The ocean is a sea of internal gravity waves. Similar to the gravity waves that propagate over the ocean surface and break along our coastlines, internal waves propagate great distances through the ocean interior. These waves are generated at the ocean surface and the seafloor by a variety of mechanisms. As the waves propagate, they interact with the ocean currents, jets and eddies. These interactions often involve an exchange of energy either to the internal waves (amplifying them) or away from the waves (weakening them). The location and direction of these energy exchanges tell us about the pathways by which energy moves through the ocean system from the very largest scales where it is injected by tides and winds, to the very smallest scales where it is dissipated as heat.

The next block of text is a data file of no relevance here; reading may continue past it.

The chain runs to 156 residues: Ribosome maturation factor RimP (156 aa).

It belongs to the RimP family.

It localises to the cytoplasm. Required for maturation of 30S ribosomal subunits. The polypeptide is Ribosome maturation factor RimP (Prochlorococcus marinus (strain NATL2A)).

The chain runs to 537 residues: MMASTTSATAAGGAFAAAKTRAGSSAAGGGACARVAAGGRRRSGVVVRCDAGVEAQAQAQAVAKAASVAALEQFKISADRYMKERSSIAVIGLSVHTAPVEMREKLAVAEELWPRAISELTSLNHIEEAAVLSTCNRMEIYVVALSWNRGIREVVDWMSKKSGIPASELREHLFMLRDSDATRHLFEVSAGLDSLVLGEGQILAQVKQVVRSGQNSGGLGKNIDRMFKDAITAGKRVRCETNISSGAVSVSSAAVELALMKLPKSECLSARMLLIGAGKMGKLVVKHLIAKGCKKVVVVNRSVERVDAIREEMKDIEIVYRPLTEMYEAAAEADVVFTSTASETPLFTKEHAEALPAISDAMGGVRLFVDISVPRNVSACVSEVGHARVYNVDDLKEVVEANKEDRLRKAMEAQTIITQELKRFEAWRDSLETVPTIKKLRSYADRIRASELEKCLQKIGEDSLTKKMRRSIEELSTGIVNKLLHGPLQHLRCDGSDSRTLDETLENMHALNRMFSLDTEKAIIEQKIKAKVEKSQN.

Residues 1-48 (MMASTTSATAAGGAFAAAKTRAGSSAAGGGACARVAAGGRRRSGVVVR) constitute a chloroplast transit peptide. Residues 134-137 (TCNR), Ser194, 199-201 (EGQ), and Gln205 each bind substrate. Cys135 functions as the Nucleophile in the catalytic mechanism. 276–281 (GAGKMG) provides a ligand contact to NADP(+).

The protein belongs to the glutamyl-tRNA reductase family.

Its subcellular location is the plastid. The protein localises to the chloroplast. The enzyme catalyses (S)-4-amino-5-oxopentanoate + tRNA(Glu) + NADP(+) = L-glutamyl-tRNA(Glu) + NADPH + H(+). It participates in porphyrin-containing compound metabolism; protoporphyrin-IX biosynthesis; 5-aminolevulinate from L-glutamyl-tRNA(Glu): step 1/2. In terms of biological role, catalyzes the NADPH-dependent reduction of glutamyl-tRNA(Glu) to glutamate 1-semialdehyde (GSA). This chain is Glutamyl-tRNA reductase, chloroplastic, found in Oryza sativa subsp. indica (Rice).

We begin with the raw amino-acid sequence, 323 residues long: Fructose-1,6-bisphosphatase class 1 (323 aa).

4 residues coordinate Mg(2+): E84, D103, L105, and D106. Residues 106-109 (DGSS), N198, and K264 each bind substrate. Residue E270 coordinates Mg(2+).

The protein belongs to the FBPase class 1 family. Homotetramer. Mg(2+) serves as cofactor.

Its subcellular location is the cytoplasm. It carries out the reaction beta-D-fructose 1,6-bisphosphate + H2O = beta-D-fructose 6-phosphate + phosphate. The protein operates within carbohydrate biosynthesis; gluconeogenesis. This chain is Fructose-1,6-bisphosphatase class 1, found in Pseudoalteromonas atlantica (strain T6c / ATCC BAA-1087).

A number of projects involving the theory and/or modelling of internal waves are available for students at different levels (e.g. undergraduate projects, Hons, MSc, PhD) with an interest in applied mathematics/physics/climate science/oceanography.
Helpful skills: strong mathematics/physics background (essential), experience with scientific analysis software like Matlab/python (useful but not essential), experience with unix and coding (useful but not essential).
Contact: Dr. Callum J. Shakespeare, GFD Group